The Liebermann and the Caveat

On June 24, Sotheby’s, London will be asking one exceptional buyer to spend more than $500,000 for an exceptional painting that has been hidden from the public for decades.

Max Liebermann's "Two Riders on a Beach"

German painter Max Liebermann’s Two Riders on a Beach is one of only two recovered works of art returned to their original heirs after it was discovered hanging in the Munich home of Cornelius Gurlitt. How the painting came to be rediscovered after decades is a story worthy of both a legal and ethics investigation.

“German tax investigators,” The Wall Street Journal writes (May 21), “found the painting three years ago hanging in the Munich home of Mr. Gurlitt, the son of a dealer who helped amass art for a museum that Hitler unsuccessfully planned to build in Austria.

“Mr. Gurlitt was never charged with a tax crime, but the discovery of his 1,200-work trove sparked an international furor and stoked a broader debate about restitution of Nazi art loot. Mr. Gurlitt maintained his innocence, but before his death last year, he bequeathed his trove to the Kunstmuseum in Bern, Switzerland, with the caveat that any works with proven ties to Jewish owners be restituted to their heirs.

“Only a pair of paintings including the Liebermann, which belongs to David Toren, a 90-year-old retired patent lawyer in New York, and several relatives, have been returned. Mr. Toren’s great-uncle David Friedmann originally owned Two Riders before the Nazis looted it in the run-up to World War II.”

A Sotheby’s press release narrates the rest of the back story.

“David Toren, David Friedmann’s great nephew and the only living heir to have seen the painting hanging in his great uncle’s collection before it was seized by the Nazis, recalls:

“ ‘It was the day after Kristallnacht, 9th November 1938. I was aged thirteen and my father had been arrested that morning by the Gestapo. We learned that he would be released briefly because my father was my great uncle’s lawyer, and his presence was required before my great uncle could sign over his estate to the Nazi General, Ewald von Kleist, who wished to acquire it. Arrangements were made with the Gestapo headquarters where my father was held for him to be escorted to my great uncle’s villa and then returned immediately after.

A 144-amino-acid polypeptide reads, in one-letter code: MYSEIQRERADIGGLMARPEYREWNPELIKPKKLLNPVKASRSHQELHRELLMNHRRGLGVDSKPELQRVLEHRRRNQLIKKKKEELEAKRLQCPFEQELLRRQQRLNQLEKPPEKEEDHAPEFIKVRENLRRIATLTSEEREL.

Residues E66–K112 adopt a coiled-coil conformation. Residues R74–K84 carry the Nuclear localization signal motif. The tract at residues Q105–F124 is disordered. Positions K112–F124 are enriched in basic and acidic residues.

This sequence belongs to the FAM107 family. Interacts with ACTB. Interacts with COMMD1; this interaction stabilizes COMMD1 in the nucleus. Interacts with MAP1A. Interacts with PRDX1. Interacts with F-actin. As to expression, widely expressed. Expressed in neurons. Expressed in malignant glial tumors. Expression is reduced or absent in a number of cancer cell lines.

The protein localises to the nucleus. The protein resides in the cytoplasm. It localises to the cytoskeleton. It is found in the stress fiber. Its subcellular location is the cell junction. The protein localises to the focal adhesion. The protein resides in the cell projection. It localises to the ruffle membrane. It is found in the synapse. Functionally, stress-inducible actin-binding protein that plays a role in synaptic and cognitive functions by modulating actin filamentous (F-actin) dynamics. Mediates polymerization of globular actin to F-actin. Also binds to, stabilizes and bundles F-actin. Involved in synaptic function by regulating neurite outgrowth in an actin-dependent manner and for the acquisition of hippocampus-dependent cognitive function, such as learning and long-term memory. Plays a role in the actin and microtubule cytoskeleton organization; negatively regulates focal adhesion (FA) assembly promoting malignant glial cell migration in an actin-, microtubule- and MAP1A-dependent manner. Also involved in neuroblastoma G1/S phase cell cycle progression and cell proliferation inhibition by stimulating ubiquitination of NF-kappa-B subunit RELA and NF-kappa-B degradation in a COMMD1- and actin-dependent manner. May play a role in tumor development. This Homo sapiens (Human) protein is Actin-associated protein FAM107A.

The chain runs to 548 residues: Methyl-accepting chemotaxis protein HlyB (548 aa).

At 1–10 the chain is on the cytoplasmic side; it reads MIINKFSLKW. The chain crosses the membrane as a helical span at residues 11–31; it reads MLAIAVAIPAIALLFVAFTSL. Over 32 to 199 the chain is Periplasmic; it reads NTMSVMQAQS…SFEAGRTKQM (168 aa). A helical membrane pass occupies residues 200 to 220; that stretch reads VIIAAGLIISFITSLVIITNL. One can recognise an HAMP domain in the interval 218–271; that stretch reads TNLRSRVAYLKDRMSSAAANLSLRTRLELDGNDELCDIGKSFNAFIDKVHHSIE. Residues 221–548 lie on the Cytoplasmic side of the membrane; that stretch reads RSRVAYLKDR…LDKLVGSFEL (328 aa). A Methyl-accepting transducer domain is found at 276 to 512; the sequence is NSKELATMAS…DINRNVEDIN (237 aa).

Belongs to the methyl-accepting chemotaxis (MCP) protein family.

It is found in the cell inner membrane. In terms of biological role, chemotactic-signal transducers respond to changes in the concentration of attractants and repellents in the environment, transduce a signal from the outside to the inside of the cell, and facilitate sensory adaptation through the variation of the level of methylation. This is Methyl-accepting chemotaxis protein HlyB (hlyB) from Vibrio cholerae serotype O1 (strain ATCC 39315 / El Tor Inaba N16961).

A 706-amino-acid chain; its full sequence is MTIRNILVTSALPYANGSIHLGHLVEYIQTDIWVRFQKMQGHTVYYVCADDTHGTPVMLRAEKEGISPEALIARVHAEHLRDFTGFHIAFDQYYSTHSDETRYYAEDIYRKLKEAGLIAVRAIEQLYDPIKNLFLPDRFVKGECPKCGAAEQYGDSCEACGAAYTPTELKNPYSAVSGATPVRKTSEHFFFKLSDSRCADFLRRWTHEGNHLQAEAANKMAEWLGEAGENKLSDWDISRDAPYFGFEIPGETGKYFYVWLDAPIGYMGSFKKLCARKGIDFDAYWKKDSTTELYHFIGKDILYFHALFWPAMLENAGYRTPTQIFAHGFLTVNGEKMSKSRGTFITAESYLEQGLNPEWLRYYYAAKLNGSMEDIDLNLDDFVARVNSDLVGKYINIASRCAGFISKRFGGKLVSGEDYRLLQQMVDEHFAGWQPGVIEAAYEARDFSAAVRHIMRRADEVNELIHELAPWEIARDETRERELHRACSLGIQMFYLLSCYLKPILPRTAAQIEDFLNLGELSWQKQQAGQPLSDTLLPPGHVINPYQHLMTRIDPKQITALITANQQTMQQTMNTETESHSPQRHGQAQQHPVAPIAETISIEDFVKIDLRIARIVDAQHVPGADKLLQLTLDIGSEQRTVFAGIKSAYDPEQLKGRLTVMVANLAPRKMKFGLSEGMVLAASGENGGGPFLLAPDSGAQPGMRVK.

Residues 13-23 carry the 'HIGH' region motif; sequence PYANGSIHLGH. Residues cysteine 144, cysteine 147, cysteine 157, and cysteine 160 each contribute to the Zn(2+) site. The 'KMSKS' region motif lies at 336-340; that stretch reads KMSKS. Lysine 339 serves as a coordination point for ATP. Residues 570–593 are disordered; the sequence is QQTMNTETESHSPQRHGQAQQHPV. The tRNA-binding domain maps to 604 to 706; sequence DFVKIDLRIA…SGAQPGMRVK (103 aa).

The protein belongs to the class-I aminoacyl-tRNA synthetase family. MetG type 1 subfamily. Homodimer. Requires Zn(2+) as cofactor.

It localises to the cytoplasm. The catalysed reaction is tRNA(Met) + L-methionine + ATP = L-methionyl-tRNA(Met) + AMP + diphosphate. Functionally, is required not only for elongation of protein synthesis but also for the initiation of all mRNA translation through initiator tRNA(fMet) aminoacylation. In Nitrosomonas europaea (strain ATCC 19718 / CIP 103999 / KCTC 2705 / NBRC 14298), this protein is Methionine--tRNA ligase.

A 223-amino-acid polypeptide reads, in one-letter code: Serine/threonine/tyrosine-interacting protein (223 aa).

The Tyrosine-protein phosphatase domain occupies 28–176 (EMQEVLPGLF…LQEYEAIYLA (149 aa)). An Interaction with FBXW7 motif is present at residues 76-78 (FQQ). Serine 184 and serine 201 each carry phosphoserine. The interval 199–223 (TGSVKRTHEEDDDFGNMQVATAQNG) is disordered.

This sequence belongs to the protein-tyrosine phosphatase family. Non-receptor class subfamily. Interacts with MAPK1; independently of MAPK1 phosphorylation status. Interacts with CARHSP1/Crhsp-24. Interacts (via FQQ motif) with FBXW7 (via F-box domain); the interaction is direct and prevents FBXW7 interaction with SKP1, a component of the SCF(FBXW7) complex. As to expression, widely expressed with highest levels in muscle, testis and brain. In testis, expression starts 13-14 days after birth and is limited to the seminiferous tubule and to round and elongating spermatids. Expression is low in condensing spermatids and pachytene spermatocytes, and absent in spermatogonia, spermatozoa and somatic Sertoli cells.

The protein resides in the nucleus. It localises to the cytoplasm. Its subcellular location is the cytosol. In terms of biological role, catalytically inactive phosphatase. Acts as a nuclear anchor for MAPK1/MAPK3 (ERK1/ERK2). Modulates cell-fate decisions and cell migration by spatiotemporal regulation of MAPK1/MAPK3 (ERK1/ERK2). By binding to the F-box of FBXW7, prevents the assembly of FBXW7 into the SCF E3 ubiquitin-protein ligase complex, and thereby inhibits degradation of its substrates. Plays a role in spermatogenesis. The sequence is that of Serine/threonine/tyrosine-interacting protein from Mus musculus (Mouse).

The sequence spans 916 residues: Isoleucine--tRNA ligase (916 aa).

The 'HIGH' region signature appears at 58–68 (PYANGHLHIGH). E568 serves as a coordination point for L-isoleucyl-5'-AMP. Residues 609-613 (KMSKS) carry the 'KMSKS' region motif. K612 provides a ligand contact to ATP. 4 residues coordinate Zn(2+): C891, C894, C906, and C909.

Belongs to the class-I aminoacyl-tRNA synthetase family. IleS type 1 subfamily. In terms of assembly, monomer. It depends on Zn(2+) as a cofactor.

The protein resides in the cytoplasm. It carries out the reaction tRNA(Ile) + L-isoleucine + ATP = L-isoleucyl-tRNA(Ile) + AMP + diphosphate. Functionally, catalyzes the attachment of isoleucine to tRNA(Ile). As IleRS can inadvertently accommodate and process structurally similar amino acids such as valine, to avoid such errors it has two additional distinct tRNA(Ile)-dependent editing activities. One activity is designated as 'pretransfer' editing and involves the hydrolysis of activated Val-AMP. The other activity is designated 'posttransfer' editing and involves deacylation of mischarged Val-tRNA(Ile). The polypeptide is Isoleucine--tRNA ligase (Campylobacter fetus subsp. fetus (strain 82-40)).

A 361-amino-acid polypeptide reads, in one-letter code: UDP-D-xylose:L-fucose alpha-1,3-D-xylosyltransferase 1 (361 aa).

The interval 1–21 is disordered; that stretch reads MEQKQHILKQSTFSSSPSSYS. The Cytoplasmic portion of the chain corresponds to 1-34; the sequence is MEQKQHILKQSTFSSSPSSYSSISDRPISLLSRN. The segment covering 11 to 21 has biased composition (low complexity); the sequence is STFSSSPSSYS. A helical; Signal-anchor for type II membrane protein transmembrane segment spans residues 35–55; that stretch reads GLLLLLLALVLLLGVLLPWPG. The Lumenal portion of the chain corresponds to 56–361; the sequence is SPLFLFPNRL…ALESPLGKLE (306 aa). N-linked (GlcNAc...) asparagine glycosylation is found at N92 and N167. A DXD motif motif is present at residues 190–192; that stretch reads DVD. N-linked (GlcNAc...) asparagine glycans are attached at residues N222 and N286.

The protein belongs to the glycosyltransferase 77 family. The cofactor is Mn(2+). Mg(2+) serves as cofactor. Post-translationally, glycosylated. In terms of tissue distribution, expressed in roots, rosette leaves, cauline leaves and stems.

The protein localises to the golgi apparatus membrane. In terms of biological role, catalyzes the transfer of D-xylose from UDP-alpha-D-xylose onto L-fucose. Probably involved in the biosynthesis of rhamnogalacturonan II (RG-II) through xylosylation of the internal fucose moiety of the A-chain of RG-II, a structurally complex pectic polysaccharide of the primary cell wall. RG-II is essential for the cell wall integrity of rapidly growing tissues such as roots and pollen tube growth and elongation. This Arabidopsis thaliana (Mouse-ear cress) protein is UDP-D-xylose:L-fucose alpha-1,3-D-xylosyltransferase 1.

“ ‘Knowing that this would be the last opportunity to spend time with my father before he was detained once more, we packed the warmest clothes my mother and I could find for him to have for his return to the camp, Buchenwald, and beyond. We traveled in the Gestapo’s open-top Mercedes that collected my father and took us to my uncle’s home. I was instructed to wait outside the room in which the paperwork was being signed, and it was there, in the conservatory, that I sat opposite the beautiful painting of the two horse riders on the beach. I had always liked horses, and it was on my uncle’s estate that I had learned to ride, so I very much admired this painting. That was the last time I saw the work.’

“Eventually each of David Friedmann’s properties and art works were lost under the Nazis. He died in 1942 of natural causes. His only child, Charlotte, perished in Auschwitz on the 9th October 1942, and the following year David’s father and mother were deported to the same camp where they too died. David Toren managed to escape on a Kindertransport leaving Germany and grew up in Sweden before moving to New York where he lives now.

“Commenting on the sale of the work, David Toren said: ‘I am ninety years old now and blind, so while the return of the painting after so many years is of huge personal significance, I can no longer appreciate the painting as I did all those years ago in my great uncle’s home. Though I am the only living heir to have seen the painting in my great uncle’s home, I am one of a number of heirs and we have decided to sell. The painting can now pass into a new phase of its story.’ ”